The Chief Engineer makes his debut in M15, this summer's Magic: the Gathering core set. This potentially powerful blue creature could have a huge impact, and perhaps stir some memories of Affinity decks among longtime players.
Chief Engineer is a Vedalkan, one of Magic's more esoteric fantasy races, a group of wizards and artificers who are particularly interested in artifacts. His base stats, a 1/3 for two mana, are mediocre, although that 3 toughness gives him some survivability.
It's the special ability that's really interesting. Convoke is a keyword ability that lets you reduce the casting cost of something for every creature you tap when you cast it (and note that the tapping effect is external to the creatures being tapped, meaning they can be tapped for Convoke the turn they come into play — summoning sickness be damned).
Chief Engineer gives all your artifacts Convoke. I'm not going to say this is as powerful as Affinity (another ability that reduced the cost of artifacts, and resulted in one of the most infamous card bannings in Magic history), but there are a lot of ways this could be abused for powerful early plays or big combos.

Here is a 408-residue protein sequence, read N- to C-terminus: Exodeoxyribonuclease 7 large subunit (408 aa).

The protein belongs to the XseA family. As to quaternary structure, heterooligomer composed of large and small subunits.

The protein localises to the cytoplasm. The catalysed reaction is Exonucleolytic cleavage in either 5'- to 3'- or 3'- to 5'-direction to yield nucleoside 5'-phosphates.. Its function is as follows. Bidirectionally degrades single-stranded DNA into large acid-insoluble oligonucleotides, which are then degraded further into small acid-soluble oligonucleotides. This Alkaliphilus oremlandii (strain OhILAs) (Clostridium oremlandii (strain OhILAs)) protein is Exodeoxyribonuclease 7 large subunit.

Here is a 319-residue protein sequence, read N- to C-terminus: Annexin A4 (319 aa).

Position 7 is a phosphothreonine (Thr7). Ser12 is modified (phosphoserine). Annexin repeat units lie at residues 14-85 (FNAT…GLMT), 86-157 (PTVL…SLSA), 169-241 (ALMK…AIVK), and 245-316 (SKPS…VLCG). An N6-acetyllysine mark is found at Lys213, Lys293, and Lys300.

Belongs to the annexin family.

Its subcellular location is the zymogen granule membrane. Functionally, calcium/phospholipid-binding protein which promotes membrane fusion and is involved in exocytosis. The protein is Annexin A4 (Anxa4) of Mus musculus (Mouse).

In formats like Modern and Legacy, players have access to a lot of cards to build decks around Chief Engineer. Could you use Memnites and Ornithopters to power something disruptive, like a turn 2 Trinisphere? Sure. Or maybe ramp up to an early Sundering Titan? Destroying a lot of land is no big deal when you can cast your artifacts with all your free creatures. Probably none of those things will happen. But if there's a way to build a brutal deck with this card, Magic players will find it.
You may also notice that M15 is our first look at the newly redesigned card face. There's more room for the art, additional information about the set and artist, and a small foil oval on every card, intended primarily as an anti-counterfeiting measure.
If you're wondering what M15 is, each summer Wizards of the Coast releases a new core Magic set. They get year names, like the latest Madden (but named for the year after they are released, which is why M15 is coming out in the summer of 2014). The core set is intended to be a gateway for newer players. Since 2010, the core sets have featured 50 percent brand new cards and 50 percent reprints (core sets used to be biennial and made up entirely of reprints). M15 will be released on July 18, with pre-release tournaments at game stores worldwide the weekend prior.
You can check out all the other cards that have been announced for M15 at this spoiler page.